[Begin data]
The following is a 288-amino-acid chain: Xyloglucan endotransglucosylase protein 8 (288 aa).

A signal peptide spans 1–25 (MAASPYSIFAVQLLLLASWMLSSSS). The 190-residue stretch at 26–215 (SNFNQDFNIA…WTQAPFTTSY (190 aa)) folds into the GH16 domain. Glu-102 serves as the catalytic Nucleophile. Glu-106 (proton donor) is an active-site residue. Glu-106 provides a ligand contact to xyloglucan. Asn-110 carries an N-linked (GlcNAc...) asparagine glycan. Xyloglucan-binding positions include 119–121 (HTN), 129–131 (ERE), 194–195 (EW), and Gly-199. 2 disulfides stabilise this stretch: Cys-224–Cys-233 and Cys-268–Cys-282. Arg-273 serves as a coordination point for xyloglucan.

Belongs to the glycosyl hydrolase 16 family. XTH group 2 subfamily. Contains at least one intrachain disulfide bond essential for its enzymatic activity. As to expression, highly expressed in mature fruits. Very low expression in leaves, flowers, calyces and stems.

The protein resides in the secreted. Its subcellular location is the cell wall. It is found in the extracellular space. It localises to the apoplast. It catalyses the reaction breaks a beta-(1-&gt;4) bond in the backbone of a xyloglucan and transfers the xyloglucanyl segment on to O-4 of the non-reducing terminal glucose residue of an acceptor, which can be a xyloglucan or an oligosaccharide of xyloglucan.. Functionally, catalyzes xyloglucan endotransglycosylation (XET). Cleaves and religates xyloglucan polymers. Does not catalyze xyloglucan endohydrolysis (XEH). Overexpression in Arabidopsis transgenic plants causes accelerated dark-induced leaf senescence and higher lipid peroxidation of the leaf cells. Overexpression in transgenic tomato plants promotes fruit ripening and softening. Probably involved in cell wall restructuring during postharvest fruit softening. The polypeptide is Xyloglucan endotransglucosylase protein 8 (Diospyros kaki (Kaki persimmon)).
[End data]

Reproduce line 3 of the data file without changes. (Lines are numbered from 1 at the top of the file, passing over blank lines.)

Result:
Belongs to the glycosyl hydrolase 16 family. XTH group 2 subfamily. Contains at least one intrachain disulfide bond essential for its enzymatic activity. As to expression, highly expressed in mature fruits. Very low expression in leaves, flowers, calyces and stems.